Law Offices of Robert H. Glorch
Client Login Client Pay
847-991-2250 Call For a Consultation
Plan for the Road Ahead
Road by the ocean. Road in the desert. Road by mountains. Snowy road. Road by grassland. Road leading to a bridge.

New IRS Form 8971: Basis Reporting for Taxable Estates

Form 8971

When an individual dies leaving a gross estate (plus past taxable gifts) that exceeds the federal exclusion amount in the year of death ($5.45 million in 2016), a Form 706 Federal Estate Tax Return must be filed. This has long been the law.

But a new law now imposes an additional filing requirement on these estates — and the burden, complexity and ambiguity stemming from it is causing quite a stir in the trusts and estates community.

On July 31, 2015, Congress passed the “PATH” Act that, among other changes, added new Code Sections 1014(f) and 6035.  The purposes of 1014(f) is to clarify that the basis of property acquired from a decedent may not exceed the value reported on the Form 706, as finally determined for estate tax purposes.  This is commonly referred to as “consistent basis.”

For reporting and enforcement purposes, Congress also added Section 6035 requiring the representative to file an additional basis reporting form with the IRS and to provide a schedule to each beneficiary. The Act requires that this return is due 30 days after the filing of the 706. Naturally, last year the IRS had to extend the due date because it had not yet released forms.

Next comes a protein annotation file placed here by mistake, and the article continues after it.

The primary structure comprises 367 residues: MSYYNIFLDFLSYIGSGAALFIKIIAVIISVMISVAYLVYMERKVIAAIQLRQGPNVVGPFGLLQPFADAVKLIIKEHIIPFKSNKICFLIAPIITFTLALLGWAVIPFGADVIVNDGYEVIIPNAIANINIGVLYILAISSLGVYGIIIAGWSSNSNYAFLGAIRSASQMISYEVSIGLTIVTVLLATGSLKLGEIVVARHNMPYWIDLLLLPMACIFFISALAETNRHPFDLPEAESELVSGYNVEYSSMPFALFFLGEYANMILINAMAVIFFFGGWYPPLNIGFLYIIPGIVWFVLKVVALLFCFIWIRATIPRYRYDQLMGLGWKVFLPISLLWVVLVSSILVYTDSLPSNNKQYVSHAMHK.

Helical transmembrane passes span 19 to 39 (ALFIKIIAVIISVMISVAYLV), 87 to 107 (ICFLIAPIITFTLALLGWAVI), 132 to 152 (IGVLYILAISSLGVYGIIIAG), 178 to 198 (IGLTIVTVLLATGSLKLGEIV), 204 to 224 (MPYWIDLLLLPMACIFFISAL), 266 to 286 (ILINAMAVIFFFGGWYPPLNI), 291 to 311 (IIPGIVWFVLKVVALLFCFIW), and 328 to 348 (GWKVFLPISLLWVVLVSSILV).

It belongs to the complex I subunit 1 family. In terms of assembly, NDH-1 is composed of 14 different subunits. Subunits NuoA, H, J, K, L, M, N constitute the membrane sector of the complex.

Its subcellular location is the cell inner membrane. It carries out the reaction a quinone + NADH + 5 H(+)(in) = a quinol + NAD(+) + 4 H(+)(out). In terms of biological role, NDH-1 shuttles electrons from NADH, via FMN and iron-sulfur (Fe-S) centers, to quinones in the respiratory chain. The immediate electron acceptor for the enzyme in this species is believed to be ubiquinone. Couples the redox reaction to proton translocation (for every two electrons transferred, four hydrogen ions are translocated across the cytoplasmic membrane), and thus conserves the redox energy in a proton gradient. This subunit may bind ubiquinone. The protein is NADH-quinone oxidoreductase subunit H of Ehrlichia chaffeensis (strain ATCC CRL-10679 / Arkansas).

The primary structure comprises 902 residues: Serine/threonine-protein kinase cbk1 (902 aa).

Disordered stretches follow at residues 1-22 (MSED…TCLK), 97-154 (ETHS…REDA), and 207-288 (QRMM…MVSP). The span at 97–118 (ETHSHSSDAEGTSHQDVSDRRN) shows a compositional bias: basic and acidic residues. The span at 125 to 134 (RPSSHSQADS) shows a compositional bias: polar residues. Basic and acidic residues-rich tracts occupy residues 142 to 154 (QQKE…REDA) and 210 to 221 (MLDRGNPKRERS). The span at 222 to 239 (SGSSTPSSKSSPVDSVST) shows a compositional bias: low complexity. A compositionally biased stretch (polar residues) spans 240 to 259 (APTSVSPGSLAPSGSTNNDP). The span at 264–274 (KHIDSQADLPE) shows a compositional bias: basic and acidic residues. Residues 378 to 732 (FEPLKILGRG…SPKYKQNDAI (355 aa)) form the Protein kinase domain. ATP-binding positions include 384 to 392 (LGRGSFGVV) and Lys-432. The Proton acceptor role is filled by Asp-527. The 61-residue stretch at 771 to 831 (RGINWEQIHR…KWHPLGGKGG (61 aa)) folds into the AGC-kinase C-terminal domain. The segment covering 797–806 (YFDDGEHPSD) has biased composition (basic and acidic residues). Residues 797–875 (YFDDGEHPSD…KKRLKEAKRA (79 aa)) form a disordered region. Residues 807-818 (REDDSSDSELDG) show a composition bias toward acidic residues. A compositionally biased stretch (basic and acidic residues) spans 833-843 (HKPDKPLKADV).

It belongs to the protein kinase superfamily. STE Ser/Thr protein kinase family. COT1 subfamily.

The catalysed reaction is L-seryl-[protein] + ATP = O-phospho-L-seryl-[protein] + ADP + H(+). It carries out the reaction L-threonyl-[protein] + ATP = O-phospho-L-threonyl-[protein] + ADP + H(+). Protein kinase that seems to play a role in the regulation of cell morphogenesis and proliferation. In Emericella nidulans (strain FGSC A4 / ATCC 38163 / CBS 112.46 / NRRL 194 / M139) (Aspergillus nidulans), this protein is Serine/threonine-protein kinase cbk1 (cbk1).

On January 29, 2016, the IRS finally released Form 8971 and Instructions.

As of now, here’s what we know about this new filing requirement:

  • Form 8971 must be filed every time a Form 706 is required to be filed, within 30 days after the filing of the 706. Although some commentators believe it’s not entirely clear, it seems that Form 8971 is not required when a 706 is filed for portability election purposes only.
  • For all 706’s filed August 2015 through January 2016, the due date is February 29, 2016 (perhaps this will be further extended?).
  • The executor (or other representative) must file a complete Form 8971 with the IRS separate from the 706.
  • The executor (or other representative) must also prepare and separately serve a Schedule A on every beneficiary.
  • Substantial penalties may be assessed for failure to file.

The new filing requirement will add substantial additional cost and complexity for taxable estates. On its face, the form seems simple enough, but as one digs deeper, it’s apparent that the new filing burden is substantial and in some ways not yet entirely clear.

Commentators in the trusts and estates community have raised a myriad of questions and concerns with the newly promulgated form and the filing requirements. Rather than repeat those here, for those interested I recommend reading the following:

Executors and trustees for taxable estates need to be aware of these requirements — now. If you filed a Form 706 in August 2015 or later, this new requirement must be addressed. And beneficiaries of taxable estates need to be aware that these forms will provide basis information that must be used for subsequent reporting purposes.

Stay tuned — it is apparent that this new procedure and form is fluid and may very well be clarified and adjusted over time.

02/11/2016 UPDATE: The IRS has announced — by Notice 2016-19 — an extension of time to file Form 8971 and Schedule A (beneficiaries) from February 29, 2016 to March 31, 2016.